The Dean Campaign

In Hindman’s reading on the Dean campaign, he highlights two important theories that affected the success of Dean’s campaign: liberals are more active in visiting political sites on the internet even though there are an equal number of liberals and conservatives who utilize the internet, and the internet is useful for back-end campaigning: fundraising and volunteer recruitment. The author then goes on to highlight that it was important to the success of Dean’s campaign that using the internet to raise funds and generate momentum was a new, novel tactic and that only a candidate with very little to lose would create and interactive campaign where constituents were able to help shape his messages. It is at this point in the reading where I found myself wondering why I was reading about the Dean campaign instead of the Obama campaign. While I understand that Howard Dean’s experience was one that set precedent, the article makes claims that no longer hold true. Obama created an extremely interactive campaign, breaking incredible fundraising records (utilizing unheard of numbers of donations under $200), and using social media to get the voter involved all the while remaining a frontrunner in the campaign (and a party favorite for the candidacy since his keynote speech at the 2004 DNC sparked great interest in his future). Essentially, Obama had a great deal to lose, but he still used the internet as an extremely large and important part of his campaign. Additionally, while Hindman makes claims that Dean’s efforts were a force to be reckoned with, he goes on to note that his ability to fundraise from small donations (61% of his financial resources came from donations of $200 or less) was greatly overshadowed by Bush’s (and Kerry’s and Edward’s) ability to generate large donations. Again, the author makes claims that have since been reversed by the Obama campaign. The author goes on to make claims that Dean’s campaign may have not been successful because he was unable to gauge what his supporters wanted because of the size of donations he was receiving. “A hand delivered $2,000 check carries with it a great deal more information than 40 individual $50 credit card contributions submitted via the campaign Web site” (125). Here I will again point to the success of the Obama campaign who received unprecedented numbers of small donations and still somehow managed to be successful. Even the author himself recognizes that a reexamination is needed:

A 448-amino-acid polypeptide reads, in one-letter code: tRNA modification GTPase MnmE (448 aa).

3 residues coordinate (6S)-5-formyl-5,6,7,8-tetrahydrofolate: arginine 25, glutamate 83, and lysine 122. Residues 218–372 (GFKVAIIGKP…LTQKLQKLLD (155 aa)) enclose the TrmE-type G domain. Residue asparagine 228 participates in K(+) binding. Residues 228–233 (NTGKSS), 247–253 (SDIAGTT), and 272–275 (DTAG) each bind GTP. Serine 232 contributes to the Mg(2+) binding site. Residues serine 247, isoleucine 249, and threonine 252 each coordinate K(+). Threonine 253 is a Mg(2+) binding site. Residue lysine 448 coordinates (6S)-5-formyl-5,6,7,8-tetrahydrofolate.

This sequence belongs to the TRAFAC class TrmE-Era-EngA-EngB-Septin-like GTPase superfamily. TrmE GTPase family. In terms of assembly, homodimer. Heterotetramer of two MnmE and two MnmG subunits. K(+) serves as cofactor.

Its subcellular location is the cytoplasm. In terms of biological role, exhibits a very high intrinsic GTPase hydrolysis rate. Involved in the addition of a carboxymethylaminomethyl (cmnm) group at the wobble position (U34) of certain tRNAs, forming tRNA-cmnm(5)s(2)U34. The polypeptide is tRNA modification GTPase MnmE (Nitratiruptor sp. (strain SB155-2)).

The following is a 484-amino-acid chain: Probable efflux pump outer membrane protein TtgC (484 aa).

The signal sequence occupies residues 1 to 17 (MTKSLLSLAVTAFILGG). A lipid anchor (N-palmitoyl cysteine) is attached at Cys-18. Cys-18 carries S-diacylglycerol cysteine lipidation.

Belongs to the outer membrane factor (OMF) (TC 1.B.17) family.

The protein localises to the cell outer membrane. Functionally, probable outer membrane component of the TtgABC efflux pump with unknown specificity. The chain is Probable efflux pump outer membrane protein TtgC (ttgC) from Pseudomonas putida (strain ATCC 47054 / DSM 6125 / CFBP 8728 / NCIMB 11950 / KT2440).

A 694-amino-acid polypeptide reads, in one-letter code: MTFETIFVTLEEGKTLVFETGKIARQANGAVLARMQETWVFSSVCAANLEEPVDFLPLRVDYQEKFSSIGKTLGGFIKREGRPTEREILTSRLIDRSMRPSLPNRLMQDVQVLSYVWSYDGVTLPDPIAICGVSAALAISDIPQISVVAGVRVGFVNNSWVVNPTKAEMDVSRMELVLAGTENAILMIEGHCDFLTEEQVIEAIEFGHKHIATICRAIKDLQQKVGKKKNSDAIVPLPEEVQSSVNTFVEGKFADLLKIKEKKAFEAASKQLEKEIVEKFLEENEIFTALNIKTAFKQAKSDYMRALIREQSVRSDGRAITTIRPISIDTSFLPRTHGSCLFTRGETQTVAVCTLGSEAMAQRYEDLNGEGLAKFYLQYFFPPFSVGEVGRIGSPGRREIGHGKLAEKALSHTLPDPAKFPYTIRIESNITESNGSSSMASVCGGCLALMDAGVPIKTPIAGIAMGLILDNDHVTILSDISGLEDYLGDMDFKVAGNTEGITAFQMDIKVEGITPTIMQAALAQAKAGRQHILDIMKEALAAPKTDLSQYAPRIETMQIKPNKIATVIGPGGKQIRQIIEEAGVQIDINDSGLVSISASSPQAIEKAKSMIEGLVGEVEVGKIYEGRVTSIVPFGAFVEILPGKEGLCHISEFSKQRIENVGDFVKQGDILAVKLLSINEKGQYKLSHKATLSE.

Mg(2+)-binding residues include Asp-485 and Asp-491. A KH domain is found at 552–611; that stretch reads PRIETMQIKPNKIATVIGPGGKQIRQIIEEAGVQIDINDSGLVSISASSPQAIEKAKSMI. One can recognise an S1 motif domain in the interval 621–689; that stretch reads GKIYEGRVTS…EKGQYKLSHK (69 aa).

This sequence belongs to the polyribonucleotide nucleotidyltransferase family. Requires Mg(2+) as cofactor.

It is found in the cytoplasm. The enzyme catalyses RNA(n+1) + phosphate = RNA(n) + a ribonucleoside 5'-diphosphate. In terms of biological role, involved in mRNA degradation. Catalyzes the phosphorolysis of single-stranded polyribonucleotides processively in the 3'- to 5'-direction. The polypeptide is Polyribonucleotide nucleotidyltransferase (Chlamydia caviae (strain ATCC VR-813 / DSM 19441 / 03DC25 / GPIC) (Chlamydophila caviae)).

“The overall implications are clear. If Dean’s success is repeated on a large scale, political scientists will have to reexamine much of what they think they know about the relationship between money and politics: the demographics and political views of contributors, how donations are solicited, the clarity with which money communicates preferred policies, and the extent of the rightward preference distortion that political fund-raising induces in American politics” (125)

While understanding precedent setting movements in politics is important for fully understanding groundbreaking events like the Obama campaign and success, I would find it much more helpful if we examined the Dean campaign’s effect on the success of the Obama campaign rather than examining the Dean campaign as a separate entity for much of the analyzation is now outdated.

Shirkey also spends time criticizing the idea of an internet campaign:

“It is natural for a campaign, attracting so many eager young people, to oversell
them on the effect they’ll have, when the truth is so rough – you’ll work 80 hour
weeks while sleeping on someone’s sofa, and in the end, your heroic contribution
will be a drop in the bucket of what’s needed”

While for the Dean campaign, a drop in the bucket was not enough, here again I bring up the Obama campaign. Dean did not have the momentum Obama had going into the campaign, he did not have enough supporters, not enough people knew his name. Obama had written books, spoken as keynote at the DNC of 2004, he was on the map. Both campaigns attracted young people, both campaigns had individuals independently working 80 hour weeks, both campaigns utilized the internet, but there was a large difference between the two: the shear number of supporters. A drop in the bucket for Dean didn’t matter because there were simply not enough drops in total. He was never going to win. A drop in the bucket for Obama mattered a great deal. If supporters were discouraged by the “my effort and vote don’t matter” effect that has plagued voter turnout in our country for decades, Obama would not have been successful. The internet mattered, grassroots mattered, small donations mattered, individuals mattered.

Aside | This entry was posted in Winter 2012. Bookmark the permalink.

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